Each of us received a card with our ‘victim profile’.
The CERT team members then all left the school and walked a couple of blocks south towards the World Trade Center site and the PATH train station so we could get into position.
All the CERT members lining up to go down inside the train tunnel for the drill.
We were led by our controllers through the station turnstiles and down into one of the track tunnels. We walked about 200 yards or so on the tracks before going into a small enclosure underneath where Tower 1 of the Trade Center once stood. Our job would be simulatingÂ passengers coming off the front of the train after a bomb had exploded. (There were train cars farther into the tunnel where other CERTs were). We waited just off the tracks until the actual exercise began, and the makeup artists dropped in and freshened up our “injuries”. At just about 8:00 the walkie talkies of our controllers indicated that the drill had begun; soon after, we saw the first wave of heavily-garbed emergency responders heading past us towards the train.
After the train ‘explosions’ we watched as the initial emergency responders in special Hazmat suits walked past us on the tracks and towards the incident.
We were then instructed to begin our self-evacuation back up the tracks as simulated smoke was being pumped into the tunnel. Those of us with green tags could walk on their own, while others with yellow tags needed assistance. My CERT team colleague Will Sanchez (one of six volunteers there from my ESNA-CERT team) and I helped carry a woman with a yellow tag along the tracks until rescue workers with stretchers took her the rest of the way.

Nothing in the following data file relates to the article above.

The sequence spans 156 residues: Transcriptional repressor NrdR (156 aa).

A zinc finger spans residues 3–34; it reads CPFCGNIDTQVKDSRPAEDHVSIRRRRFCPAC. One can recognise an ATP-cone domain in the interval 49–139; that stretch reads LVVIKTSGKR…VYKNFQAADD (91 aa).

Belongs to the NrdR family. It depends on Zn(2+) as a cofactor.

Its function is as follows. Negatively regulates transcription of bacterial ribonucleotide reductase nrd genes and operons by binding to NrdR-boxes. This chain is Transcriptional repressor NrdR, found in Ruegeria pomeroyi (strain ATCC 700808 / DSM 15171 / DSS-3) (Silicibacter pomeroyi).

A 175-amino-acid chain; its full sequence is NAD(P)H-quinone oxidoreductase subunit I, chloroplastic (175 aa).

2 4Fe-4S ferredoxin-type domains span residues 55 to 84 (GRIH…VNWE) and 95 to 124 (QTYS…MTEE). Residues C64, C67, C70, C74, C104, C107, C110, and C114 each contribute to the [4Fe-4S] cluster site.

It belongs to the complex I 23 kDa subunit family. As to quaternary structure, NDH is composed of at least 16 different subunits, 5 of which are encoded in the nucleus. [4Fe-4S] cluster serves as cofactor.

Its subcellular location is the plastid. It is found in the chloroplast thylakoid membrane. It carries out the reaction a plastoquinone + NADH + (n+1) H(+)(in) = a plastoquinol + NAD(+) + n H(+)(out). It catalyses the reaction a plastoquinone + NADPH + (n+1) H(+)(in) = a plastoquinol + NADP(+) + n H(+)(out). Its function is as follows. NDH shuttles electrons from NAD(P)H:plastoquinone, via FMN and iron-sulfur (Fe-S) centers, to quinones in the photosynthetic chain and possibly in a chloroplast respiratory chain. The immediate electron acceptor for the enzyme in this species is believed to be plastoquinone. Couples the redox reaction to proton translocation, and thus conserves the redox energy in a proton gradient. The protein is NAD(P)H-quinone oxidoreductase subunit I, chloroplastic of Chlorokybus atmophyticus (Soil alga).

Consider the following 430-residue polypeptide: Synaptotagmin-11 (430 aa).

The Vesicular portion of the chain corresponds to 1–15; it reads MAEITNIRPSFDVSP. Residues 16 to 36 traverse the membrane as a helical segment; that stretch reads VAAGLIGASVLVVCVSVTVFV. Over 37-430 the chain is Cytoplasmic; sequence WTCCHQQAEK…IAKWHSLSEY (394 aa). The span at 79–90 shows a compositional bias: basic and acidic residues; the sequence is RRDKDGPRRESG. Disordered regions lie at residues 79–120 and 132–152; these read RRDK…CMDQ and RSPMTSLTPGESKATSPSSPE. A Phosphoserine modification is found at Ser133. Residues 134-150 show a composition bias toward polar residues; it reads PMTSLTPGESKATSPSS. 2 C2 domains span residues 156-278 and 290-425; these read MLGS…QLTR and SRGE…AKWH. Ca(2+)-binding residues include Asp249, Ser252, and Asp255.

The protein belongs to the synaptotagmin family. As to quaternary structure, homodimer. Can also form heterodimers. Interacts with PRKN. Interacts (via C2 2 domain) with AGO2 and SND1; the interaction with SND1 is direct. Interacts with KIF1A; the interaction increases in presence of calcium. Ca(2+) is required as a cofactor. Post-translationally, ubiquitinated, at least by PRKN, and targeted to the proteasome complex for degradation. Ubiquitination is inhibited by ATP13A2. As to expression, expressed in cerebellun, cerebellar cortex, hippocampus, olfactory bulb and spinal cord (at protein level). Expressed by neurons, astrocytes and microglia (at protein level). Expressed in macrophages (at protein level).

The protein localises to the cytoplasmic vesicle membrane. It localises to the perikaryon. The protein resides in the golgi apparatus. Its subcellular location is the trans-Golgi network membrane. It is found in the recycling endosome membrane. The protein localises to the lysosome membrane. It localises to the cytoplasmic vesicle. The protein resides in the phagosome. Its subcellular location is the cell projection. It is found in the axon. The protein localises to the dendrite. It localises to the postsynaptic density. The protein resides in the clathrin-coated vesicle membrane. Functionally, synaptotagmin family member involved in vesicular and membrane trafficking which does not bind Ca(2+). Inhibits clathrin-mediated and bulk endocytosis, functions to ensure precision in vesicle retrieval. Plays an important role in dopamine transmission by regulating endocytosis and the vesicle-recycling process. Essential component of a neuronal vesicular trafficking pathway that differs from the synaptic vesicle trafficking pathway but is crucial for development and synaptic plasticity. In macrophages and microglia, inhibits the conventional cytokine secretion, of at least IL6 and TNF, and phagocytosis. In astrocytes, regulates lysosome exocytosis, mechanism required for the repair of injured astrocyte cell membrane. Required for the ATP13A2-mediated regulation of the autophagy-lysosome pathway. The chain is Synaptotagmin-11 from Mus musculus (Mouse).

Firefighters roll CERT victims down the track back to the station.
As we continued on down the tracks other firefighters responding to the scene would stop us, check our tags to see our condition, and ask if we needed help ourselves (which we declined, according to our role). When we climbed up off the tracks and got to station level, the scene was filled with hundreds of uniformed officers from various places. We were directed to a group of paramedics (who asked how we were and then put a tag with our name and condition around our neck) and police detectives who asked us questions about the incident (”How many explosions did you hear?” “Did you see anyone suspicious beforehand?”). Then, we were escorted up Â and out of the station to a nearby Post Office garage where paramedics did a final check and a numbers count.
After the exercise was completed, the CERT victims all returned to the School for a wrap-up discussion with OEM Commissioner Joseph Bruno and our controllers from the Fire Department.
OEM Commissioner Joseph Bruno speaks to CERT members after the drill has been completed.